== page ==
He also notes that the APA did not retreat before a new and more restrictive definition of autism, albeit much criticised. Two weeks ago, the APA Congress held in Philadelphia was the occasion of lively debates, notably because the DSM 5 aims to eliminate the “Aspergers” from the category of autism. The debate has been going on since last January.
The expert panel is also trying to establish a better distinction between normal sadness (notably grief) and depressive episodes, but as one could have expected, they entangle themselves in the differences which are not objectifiable in statistical terms.
The NYT chronicler Gary Greenberg also writes on the autism question (his article dated the 14th of May). The criticisms that he develops are more from a sociological viewpoint. He remarks that the restriction of autism diagnosis will have as consequence a decrease in social services support and especially of insurers who will refuse to cover the risks. He rightly notices that the DSM has become a business and that it establishes itself upon the existing solidarity between medicine and the pharmaceutical industry. But we understand less why he feels obliged to attack psychoanalysis in passing, unless it is because he bets on neurosciences and genetic markers.
Let us quote, again on the 14th of May in the New York daily paper, an article devoted to Addiction, written by Ian Urbina. It concerns a proposed extension of the category of addictive disorder which would have great consequences for insurance companies and general public health expenditure (Medicare and Medicaid) which is a very delicate issue for the American tax payer and citizen. For the first time, in effect, gambling addictions will be taken into account, as well as a “non specified addictions” item, which goes to show that Jacques-Alain Miller is right in speaking about generalised addiction.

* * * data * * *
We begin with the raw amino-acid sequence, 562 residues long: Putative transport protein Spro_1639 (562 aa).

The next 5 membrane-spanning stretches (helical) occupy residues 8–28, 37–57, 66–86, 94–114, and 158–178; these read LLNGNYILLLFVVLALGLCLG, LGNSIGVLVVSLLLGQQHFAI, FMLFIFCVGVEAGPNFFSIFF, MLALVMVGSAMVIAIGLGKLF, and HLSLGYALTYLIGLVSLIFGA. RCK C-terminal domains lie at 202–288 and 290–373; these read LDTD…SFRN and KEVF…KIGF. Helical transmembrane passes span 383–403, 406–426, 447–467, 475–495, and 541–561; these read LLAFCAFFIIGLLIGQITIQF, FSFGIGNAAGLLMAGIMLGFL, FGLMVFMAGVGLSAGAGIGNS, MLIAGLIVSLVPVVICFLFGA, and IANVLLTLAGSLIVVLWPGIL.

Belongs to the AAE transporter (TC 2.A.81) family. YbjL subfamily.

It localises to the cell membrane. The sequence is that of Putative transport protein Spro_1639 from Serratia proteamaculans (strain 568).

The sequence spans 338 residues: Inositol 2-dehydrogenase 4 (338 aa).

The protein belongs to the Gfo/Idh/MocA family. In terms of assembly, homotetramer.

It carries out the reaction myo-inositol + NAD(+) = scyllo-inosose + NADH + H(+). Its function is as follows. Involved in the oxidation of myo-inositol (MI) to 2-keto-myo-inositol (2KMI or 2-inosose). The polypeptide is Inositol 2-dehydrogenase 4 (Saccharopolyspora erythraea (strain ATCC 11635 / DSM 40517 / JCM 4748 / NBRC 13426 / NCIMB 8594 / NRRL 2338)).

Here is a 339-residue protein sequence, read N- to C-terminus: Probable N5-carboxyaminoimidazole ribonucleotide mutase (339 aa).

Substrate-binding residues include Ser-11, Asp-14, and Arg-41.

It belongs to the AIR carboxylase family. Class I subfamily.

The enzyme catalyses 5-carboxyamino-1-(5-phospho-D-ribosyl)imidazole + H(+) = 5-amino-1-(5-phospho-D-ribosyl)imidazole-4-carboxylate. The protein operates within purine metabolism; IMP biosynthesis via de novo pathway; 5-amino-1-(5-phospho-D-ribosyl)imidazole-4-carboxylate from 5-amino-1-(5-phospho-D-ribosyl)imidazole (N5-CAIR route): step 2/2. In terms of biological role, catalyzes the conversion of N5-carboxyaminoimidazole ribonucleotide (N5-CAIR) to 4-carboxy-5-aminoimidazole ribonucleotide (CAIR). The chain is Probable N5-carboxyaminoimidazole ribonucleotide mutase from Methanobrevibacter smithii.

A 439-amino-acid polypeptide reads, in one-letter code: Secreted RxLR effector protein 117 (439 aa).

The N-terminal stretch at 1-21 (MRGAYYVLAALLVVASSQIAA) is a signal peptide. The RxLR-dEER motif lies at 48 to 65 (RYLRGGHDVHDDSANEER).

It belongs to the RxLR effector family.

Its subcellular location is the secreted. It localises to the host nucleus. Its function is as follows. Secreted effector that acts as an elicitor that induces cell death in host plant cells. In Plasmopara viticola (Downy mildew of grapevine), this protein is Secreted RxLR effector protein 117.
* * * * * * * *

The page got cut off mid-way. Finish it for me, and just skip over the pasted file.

Between the psychiatrists who consider that the most serious problem concerns untreated psychiatric illnesses and those who militate in favour of a restriction of categories, it is a fierce battle.
Concerning autism, information is contradictory, on the one hand the diagnosis of autism would have already increased considerably (cf; The Chronicle by Eric Laurent: “Autism: Epidemic or the Ordinary State of the Subject” in LQ 194 – nls-messager 490), and on the other hand, the DSM-5 puts into question the qualification of the disorder which would exclude a large part of those who are today diagnosed as autistic. An article written by Casey Schwartz, collaborator of Newsweek and of the Daily Beast (20/01/2012) gives an account of the muddle concerning the putting into question of the nomenclature and the biased functioning of researchers, divided between secret and sensationalism.
As the journalist points out: “The loss of the diagnosis has disastrous consequences for the families who depend upon government assistance… from specialised schools to cognitive therapy and long term assistance (medical and housing).”
The emotion is strong around the DSM object and will stay this way at least until December 2012, when revisions will no longer be accepted.
The great classificatory and management battle is waging on, but where has the subjectivity of the patients gone to?
Translation: Frances Coates-Ruet